Category Projects

Project: KinderundJugendmedien.de. A scholarly internet resource for children’s and young adult media

In keeping with our blog’s goal to present projects, publications and events in the German-speaking area which may be of interest to scholars of book, print, publishing and reading history, we would like to introduce you to the internet resource “KinderundJugendmedien.de”. “KinderundJugendmedien.de” is the largest scholarly internet resource for children’s and young adult literature and […]

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A Lexicon of Scholarly Editing

Guest post by Wout Dillen (University of Antwerp, Belgium) The Lexicon of Scholarly Editing (#LexiconSE on Twitter) is an open access academic resource that offers definitions for contested concepts in the fields of Scholarly Editing and Textual Criticism from a variety of languages. Affiliated to the European Society for Textual Scholarship, the Lexicon was developed at the University […]

Blog project “Self publishing” at JGU Mainz

Self publishing is certainly one of the “hot topics” of today’s book industry. Graduate students of Book Studies at Johannes Gutenberg-University (JGU) have founded a blog titled Spubbles which deals with self publishing in all its facets. We invite our readers and followers to look at the website. The project is funded by the Gutenberg […]

New Online Resource: Popular History in Victorian Magazines Database (PHVM)

Periodicals were an essential part of, and reflected all aspects of Victorian culture, including the Victorians’ interest in the past. The Popular History in Victorian Magazines Database (PHVM) derives from a project on popular presentations of history in Victorian magazines: “Histories for the Many: Historical Lifeworlds in Victorian Family, Women’s and Children’s Periodicals” – “Geschichte(n) […]

Project: Das populäre deutschsprachige Sachbuch im 20. Jahrhundert – The popular German-language non-fiction book in the twentieth century

Guest post by Stefanie Martin, Johannes Gutenberg-University Mainz In the widest definition of the term, “Sachbuch” can be translated as “non-fiction book”. Despite the indisputable popularity of the “Sachbuch” with readers and its success on the German book market for several decades, the non-fiction book has not yet received adequate academic attention. For instance, this […]

Print and Media Cultures Dissertation Reviews

Guest post by Amelia Bonea I would like to begin this post by thanking the team at the Book History and Print Culture Network for their enthusiasm and for the opportunity to bring to their readers’ attention a project which might interest scholars of the printed word and image. Initiated in 2012, Print and Media […]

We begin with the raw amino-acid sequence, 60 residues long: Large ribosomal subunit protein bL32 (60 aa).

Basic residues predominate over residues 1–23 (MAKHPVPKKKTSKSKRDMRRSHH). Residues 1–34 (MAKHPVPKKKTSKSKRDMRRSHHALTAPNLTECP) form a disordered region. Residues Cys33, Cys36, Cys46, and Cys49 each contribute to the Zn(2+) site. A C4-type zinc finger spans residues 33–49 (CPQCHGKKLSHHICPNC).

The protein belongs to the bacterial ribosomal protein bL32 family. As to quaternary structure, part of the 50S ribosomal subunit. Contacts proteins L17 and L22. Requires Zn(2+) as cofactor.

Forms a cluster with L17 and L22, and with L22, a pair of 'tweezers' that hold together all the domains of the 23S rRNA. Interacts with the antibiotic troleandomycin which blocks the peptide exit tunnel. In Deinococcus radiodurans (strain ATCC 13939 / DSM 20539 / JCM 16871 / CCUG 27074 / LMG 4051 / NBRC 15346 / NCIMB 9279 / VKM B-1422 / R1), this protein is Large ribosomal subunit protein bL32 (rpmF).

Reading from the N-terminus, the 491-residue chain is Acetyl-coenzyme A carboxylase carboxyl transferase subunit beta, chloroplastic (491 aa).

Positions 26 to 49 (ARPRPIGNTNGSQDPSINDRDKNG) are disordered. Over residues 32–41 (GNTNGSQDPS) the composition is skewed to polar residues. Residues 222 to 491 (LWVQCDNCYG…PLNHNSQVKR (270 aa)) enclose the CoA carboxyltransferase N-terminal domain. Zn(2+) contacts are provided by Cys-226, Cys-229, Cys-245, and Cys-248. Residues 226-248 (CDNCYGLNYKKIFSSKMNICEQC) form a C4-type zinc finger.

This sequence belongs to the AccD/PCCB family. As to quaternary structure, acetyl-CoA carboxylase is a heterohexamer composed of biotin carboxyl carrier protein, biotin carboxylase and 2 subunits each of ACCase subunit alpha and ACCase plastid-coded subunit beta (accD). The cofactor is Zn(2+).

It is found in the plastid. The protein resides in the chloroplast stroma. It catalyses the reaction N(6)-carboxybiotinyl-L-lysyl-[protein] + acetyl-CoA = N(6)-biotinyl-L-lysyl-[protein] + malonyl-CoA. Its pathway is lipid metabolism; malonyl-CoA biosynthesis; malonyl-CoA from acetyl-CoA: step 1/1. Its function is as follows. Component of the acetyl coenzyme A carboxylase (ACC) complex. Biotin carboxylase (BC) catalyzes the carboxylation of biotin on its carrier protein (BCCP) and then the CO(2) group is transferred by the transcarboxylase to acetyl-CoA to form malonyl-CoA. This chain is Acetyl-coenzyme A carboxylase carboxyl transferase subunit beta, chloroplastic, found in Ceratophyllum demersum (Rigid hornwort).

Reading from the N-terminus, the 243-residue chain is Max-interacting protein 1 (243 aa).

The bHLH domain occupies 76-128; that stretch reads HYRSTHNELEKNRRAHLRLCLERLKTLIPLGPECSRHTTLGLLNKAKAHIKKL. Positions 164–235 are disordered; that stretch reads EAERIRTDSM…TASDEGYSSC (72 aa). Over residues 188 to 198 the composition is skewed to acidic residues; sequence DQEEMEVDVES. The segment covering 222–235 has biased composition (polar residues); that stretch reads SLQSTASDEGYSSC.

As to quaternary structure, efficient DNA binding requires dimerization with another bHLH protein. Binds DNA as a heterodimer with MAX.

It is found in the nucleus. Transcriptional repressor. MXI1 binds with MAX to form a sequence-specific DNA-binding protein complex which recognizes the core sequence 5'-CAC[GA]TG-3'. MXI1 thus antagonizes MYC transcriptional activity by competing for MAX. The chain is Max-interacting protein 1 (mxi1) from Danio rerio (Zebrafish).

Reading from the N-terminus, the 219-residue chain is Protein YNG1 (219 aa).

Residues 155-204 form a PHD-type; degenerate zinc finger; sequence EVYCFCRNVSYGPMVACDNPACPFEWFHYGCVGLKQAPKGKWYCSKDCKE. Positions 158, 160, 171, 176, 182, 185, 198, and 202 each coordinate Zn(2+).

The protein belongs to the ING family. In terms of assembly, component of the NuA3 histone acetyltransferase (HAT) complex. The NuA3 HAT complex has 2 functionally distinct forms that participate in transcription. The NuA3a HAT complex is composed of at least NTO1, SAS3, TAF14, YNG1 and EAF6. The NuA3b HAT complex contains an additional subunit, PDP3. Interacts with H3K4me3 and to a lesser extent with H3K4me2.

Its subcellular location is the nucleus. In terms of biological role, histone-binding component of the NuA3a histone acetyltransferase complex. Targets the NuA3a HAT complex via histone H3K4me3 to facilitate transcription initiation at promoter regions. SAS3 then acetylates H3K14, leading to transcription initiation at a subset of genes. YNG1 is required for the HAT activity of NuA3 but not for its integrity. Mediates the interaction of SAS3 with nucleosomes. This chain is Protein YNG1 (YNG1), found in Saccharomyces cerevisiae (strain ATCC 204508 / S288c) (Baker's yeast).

Society for Book Research in Austria, Vienna

Guest Post by Murray G. Hall (Gesellschaft für Buchforschung in Österreich/Institut für Germanistik, Universität Wien) The Gesellschaft für Buchforschung in Österreich is the only institution in Austria which deals exclusively with book history. Its aim is to promote in-depth research on the book trade in Austria and to co-ordinate studies in the field as well […]

Perspektive Bibliothek – An open access journal by trainee librarians in Munich

Guest post by Martin Hermann The German-language open access journal Perspektive Bibliothek (The Library in Perspective) was launched in July 2012. It covers the entire spectrum of library and information science. The articles in Perspektive Bibliothek are based on papers which trainee academic librarians write as part of their theoretical training at the Bavarian Library […]

Recommendation: Dagmar Riedel’s research blog on Islamic books

Conferences are not only a good place to hear about new research, they are also a prime opportunity to meet researchers in the field. The 2013 SHARP annual conference, held this year in Philadelphia, is a good example! I met the German scholar Dagmar Anne Riedel there. Riedel studied Islamic history as well as medieval […]

Call for Articles: Writing ‘in extremis’ – Schreiben in Todesnähe, themed issue of Oxford German Studies, Deadline 31 July 2013

Oxford German Studies is looking for contributions to a themed issue on the creative potential of end-of-life writing in German literature and culture. Articles which explore texts such as last letters, suicide notes, wills, diaries, end-of-life narratives, more general autobiographical accounts, poetry and prose with an interdisciplinary or comparative approach are particularly welcome, and the […]